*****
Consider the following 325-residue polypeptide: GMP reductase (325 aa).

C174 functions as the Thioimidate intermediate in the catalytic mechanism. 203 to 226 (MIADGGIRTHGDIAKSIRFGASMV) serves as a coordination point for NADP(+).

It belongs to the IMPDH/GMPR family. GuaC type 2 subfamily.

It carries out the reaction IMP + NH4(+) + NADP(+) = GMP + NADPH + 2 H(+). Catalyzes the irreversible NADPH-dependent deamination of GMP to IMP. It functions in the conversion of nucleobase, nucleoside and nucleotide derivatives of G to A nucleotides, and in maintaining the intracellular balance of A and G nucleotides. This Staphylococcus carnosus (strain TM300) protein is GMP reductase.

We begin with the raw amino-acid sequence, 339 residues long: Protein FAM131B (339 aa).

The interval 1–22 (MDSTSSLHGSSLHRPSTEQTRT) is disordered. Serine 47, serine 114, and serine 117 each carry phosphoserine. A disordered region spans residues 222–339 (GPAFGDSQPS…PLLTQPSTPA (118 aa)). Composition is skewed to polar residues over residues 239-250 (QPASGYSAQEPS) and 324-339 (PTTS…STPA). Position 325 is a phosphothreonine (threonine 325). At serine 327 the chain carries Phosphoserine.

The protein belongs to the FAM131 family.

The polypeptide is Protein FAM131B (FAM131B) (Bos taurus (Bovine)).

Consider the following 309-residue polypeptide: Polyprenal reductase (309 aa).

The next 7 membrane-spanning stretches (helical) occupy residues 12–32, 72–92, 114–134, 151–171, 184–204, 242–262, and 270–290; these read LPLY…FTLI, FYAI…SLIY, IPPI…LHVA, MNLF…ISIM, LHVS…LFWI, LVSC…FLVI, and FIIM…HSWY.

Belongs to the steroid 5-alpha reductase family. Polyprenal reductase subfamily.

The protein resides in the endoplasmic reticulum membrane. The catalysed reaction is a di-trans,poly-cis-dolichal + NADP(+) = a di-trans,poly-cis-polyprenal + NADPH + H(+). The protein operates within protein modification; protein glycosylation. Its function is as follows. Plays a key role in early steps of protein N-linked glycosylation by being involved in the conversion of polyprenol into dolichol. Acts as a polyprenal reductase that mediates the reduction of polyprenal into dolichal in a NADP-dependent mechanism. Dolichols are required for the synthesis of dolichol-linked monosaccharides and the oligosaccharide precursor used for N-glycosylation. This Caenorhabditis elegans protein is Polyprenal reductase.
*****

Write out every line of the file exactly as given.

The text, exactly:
Consider the following 325-residue polypeptide: GMP reductase (325 aa).

C174 functions as the Thioimidate intermediate in the catalytic mechanism. 203 to 226 (MIADGGIRTHGDIAKSIRFGASMV) serves as a coordination point for NADP(+).

It belongs to the IMPDH/GMPR family. GuaC type 2 subfamily.

It carries out the reaction IMP + NH4(+) + NADP(+) = GMP + NADPH + 2 H(+). Catalyzes the irreversible NADPH-dependent deamination of GMP to IMP. It functions in the conversion of nucleobase, nucleoside and nucleotide derivatives of G to A nucleotides, and in maintaining the intracellular balance of A and G nucleotides. This Staphylococcus carnosus (strain TM300) protein is GMP reductase.

We begin with the raw amino-acid sequence, 339 residues long: Protein FAM131B (339 aa).

The interval 1–22 (MDSTSSLHGSSLHRPSTEQTRT) is disordered. Serine 47, serine 114, and serine 117 each carry phosphoserine. A disordered region spans residues 222–339 (GPAFGDSQPS…PLLTQPSTPA (118 aa)). Composition is skewed to polar residues over residues 239-250 (QPASGYSAQEPS) and 324-339 (PTTS…STPA). Position 325 is a phosphothreonine (threonine 325). At serine 327 the chain carries Phosphoserine.

The protein belongs to the FAM131 family.

The polypeptide is Protein FAM131B (FAM131B) (Bos taurus (Bovine)).

Consider the following 309-residue polypeptide: Polyprenal reductase (309 aa).

The next 7 membrane-spanning stretches (helical) occupy residues 12–32, 72–92, 114–134, 151–171, 184–204, 242–262, and 270–290; these read LPLY…FTLI, FYAI…SLIY, IPPI…LHVA, MNLF…ISIM, LHVS…LFWI, LVSC…FLVI, and FIIM…HSWY.

Belongs to the steroid 5-alpha reductase family. Polyprenal reductase subfamily.

The protein resides in the endoplasmic reticulum membrane. The catalysed reaction is a di-trans,poly-cis-dolichal + NADP(+) = a di-trans,poly-cis-polyprenal + NADPH + H(+). The protein operates within protein modification; protein glycosylation. Its function is as follows. Plays a key role in early steps of protein N-linked glycosylation by being involved in the conversion of polyprenol into dolichol. Acts as a polyprenal reductase that mediates the reduction of polyprenal into dolichal in a NADP-dependent mechanism. Dolichols are required for the synthesis of dolichol-linked monosaccharides and the oligosaccharide precursor used for N-glycosylation. This Caenorhabditis elegans protein is Polyprenal reductase.